Tuesday, 16 April 2013

Basic Principles of Individual Attacking

In general, attacking is much harder than defending. Why? Because attacking usually requires more advance (and advanced) thinking. In other words, a defender reacts - while an attacker has to have a plan if he is going to have a good chance of success. In addition, attacking requires better ball control than defending, because it is difficult to keep possession long enough to get within scoring range by just whacking at the ball. As a result, the coach must spend a lot of time in developing the ball control skills of his players, and in training them in the various elements of individual attacking.



Individual attacking has 3 basic phases. The first phase is what is commonly known as the First Touch phase. The quality of the First Touch, and the planning which goes into this First Touch, often will be the key difference between a successful attacker and one who constantly bombs out. The second phase is the  actions required to beat any field defenders, so that you are 1 v 1 with the keeper (called "field attacking"). The final phase is the actions required to beat the keeper and/or last field defender blocking the ability of the ball to "see" the goal so that you can put the ball in the net. This final phase will be called Finishing (although it is important to bear in mind that the other phases may be compressed into this single phase, with a ball received in a way which allows the very first touch to be a shot on goal).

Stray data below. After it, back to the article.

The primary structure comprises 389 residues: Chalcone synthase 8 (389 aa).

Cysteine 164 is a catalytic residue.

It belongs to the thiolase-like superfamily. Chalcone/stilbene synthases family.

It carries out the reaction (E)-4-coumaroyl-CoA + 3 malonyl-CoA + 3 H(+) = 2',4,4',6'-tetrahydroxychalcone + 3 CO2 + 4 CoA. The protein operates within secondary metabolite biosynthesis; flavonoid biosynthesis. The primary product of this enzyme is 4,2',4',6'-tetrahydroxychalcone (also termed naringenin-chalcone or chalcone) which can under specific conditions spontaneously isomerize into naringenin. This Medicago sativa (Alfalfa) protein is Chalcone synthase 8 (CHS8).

Indeed, any time that an attacker realizes that the ball is going to come to him, his first decision should be "do I have a decent chance at scoring a goal with my first touch?" If the answer is "yes", then he must always make the attempt to score. As noted later, a player misses 100% of the shots which he does not take, and it is critical to educate young players early in the notion of thinking about a shot first.



If no shot is "on" with the first touch, then the player must get the ball under control and take another look to see if a shot is now available (because defenders move around - so a momentary opening may have arisen). If a shot is still not "on", then he must figure out the best route to take to get into a good scoring position, then look once more for the chance for a shot. In other words, he needs to remember that his ultimate objective is to score goals.


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